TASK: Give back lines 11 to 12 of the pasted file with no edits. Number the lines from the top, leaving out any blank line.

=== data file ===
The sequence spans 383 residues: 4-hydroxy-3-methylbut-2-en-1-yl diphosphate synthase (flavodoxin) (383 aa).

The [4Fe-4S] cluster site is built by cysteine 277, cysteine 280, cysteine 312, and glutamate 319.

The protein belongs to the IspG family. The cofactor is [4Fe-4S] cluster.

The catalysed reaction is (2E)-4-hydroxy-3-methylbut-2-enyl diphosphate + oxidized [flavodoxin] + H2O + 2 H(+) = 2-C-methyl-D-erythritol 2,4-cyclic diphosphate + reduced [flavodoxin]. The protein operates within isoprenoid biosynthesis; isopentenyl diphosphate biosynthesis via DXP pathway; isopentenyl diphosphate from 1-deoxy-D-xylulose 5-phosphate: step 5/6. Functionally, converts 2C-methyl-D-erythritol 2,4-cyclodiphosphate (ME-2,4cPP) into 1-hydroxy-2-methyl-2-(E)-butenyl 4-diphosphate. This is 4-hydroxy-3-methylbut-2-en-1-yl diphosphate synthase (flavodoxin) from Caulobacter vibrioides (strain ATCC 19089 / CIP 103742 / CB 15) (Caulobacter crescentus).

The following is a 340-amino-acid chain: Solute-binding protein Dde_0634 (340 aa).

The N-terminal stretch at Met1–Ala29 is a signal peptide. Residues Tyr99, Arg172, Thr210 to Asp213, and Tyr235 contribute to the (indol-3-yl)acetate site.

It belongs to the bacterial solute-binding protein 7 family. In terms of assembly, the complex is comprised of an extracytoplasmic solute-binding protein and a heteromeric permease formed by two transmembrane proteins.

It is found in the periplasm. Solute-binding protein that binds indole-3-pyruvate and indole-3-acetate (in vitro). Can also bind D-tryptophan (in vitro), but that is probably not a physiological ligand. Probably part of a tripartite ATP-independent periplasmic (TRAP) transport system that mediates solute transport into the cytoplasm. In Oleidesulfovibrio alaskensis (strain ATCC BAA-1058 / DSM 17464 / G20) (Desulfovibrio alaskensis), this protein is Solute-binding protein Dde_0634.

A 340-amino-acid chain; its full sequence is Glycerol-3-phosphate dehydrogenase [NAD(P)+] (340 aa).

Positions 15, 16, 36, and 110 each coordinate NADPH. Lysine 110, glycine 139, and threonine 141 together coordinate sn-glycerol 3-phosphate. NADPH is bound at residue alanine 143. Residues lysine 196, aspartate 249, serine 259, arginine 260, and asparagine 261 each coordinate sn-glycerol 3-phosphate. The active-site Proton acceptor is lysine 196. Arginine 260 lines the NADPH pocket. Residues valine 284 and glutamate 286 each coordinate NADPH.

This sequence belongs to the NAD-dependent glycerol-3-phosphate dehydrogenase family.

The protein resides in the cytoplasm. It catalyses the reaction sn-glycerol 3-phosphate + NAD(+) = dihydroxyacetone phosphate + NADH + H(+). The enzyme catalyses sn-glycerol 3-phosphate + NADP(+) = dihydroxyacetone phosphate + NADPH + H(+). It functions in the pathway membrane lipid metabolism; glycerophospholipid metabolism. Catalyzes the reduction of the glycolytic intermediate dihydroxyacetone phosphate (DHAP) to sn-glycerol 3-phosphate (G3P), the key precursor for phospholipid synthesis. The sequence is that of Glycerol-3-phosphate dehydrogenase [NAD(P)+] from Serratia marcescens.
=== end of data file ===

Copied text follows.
This sequence belongs to the NAD-dependent glycerol-3-phosphate dehydrogenase family.

The protein resides in the cytoplasm. It catalyses the reaction sn-glycerol 3-phosphate + NAD(+) = dihydroxyacetone phosphate + NADH + H(+). The enzyme catalyses sn-glycerol 3-phosphate + NADP(+) = dihydroxyacetone phosphate + NADPH + H(+). It functions in the pathway membrane lipid metabolism; glycerophospholipid metabolism. Catalyzes the reduction of the glycolytic intermediate dihydroxyacetone phosphate (DHAP) to sn-glycerol 3-phosphate (G3P), the key precursor for phospholipid synthesis. The sequence is that of Glycerol-3-phosphate dehydrogenase [NAD(P)+] from Serratia marcescens.